While not exactly brick and mortar type expansion, it could be argued that some of the recent Federal bailout maneuvers have saved some jobs. Besides the well chronicled bank bailout, and bolstering of the sinful two auto manufacturers, other ploys have been advanced in the name of recovery.
It just so happens this is the year for the Federal census. Every ten years, as is required by the US Constitution, the fed attempts to count every person in the country, and take a snapshot of where they live, work, and make purchasing decisions. It requires a fairly large army of people to accomplish a census, and a delivery mechanism for the tools used in that quest.
Besides all of the television advertising telling us a census was being taken, we received a letter in the mail alerting us that a census packet was being sent to us. Even at bulk rates, the fed paid a small fortune for that piece of mail to be delivered to every home in America. Then, the actual census packet arrived. Not really that huge a package, but probably weightier than it needed be.
We filled out the form and mailed it back the next day. In a few days we received yet another piece of mail telling us we had received the census package and to please fill it out and send it back.
It really is a brilliant idea; get rid of a bunch of that money the Fed has been printing lately and help bail out the postal system at the same time! It puts a pot of money into the hands of the census army, which hopefully they will spend and help stimulate the economy, and helps keep the postal system solvent for a while longer.
I have this nagging suspicion there will be yet another piece of mail delivered to every home in America thanking them for taking part in the census. Maybe such maneuvering will help stave off the inevitable cessation of Saturday mail delivery for a while longer.
While we are talking about bailouts, I think it is helpful to remember which of the US auto manufacturers bellied up to the bar of excess to receive Federal dollars, and which didn’t. If sustainability and job creation was the goal, there is one US auto maker (and its subsidiaries) which did not receive Federal dollars in a bailout, and is doing quite well without government help. I think this company deserves some reward, and that reward is coming in the form of brand loyalty and consumer confidence. Ford Motor Company is selling cars, innovating, and expanding. And they are not beholding to the government for their merits.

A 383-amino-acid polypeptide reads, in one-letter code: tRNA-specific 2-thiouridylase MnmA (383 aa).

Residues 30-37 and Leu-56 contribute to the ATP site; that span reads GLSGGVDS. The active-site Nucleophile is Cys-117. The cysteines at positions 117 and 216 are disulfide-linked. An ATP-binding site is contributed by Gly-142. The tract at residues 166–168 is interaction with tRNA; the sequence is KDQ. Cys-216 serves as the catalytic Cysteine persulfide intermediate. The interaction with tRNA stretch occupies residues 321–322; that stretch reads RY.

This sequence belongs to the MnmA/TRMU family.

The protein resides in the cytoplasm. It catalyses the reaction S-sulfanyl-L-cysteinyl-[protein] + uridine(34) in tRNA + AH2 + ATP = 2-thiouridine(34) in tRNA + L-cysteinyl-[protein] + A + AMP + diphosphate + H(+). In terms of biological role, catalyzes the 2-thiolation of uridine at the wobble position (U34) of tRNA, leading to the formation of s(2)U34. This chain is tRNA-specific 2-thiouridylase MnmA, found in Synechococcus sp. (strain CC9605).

A friend of mine recently bought a new Ford. He made a phenomenal deal on a new model, with factory financing. We are thinking of supplanting our aging fleet here at Gilly Hollow with a new car. It won’t be a Toyota for obvious reasons. It won’t be a General Motors car because I don’t feel like rewarding any company who needed Federal dollars to stay afloat. I’d love to have a new Jeep, but for the same reason we will not buy a Chrysler product either. If and when we do it, I think a new Ford product will find its way down our lane.
I’m surprised Ford Motor Company is not trumpeting in their ads the fact they did not take Federal money. It would be an easy dig to the other automakers. Maybe by taking the high road they are even further distancing themselves from the others. Most Americans are, I think, aware Ford did not take the money.
While I am not an economist, it doesn’t take keen observation to determine that all of these Federal bailouts create huge Federal debt. All of this debt will eventually crowd out private investment, and lead to a lower Gross Domestic Product. It may be stimulating the economy right now, but at what cost? What a legacy we are leaving our children and their children. It will be at least a generation before the debt we’ve incurred the past couple years is serviced.
OK, so I’ll climb back off my soapbox. I just felt compelled to tell you what I was feeling regarding stimulus money. I have more respect for those companies which subscribe to the free enterprise philosophy and who think private investment trumps government bailouts every time. I’ve parroted it before, “That government is best which governs least.”
In to the Wind and this column are copyright 2010 Mike Gilchrist. Readers, feel free to contact me at email@example.com via email, or write to me at P.O. Box 255, Toledo, IA 52342.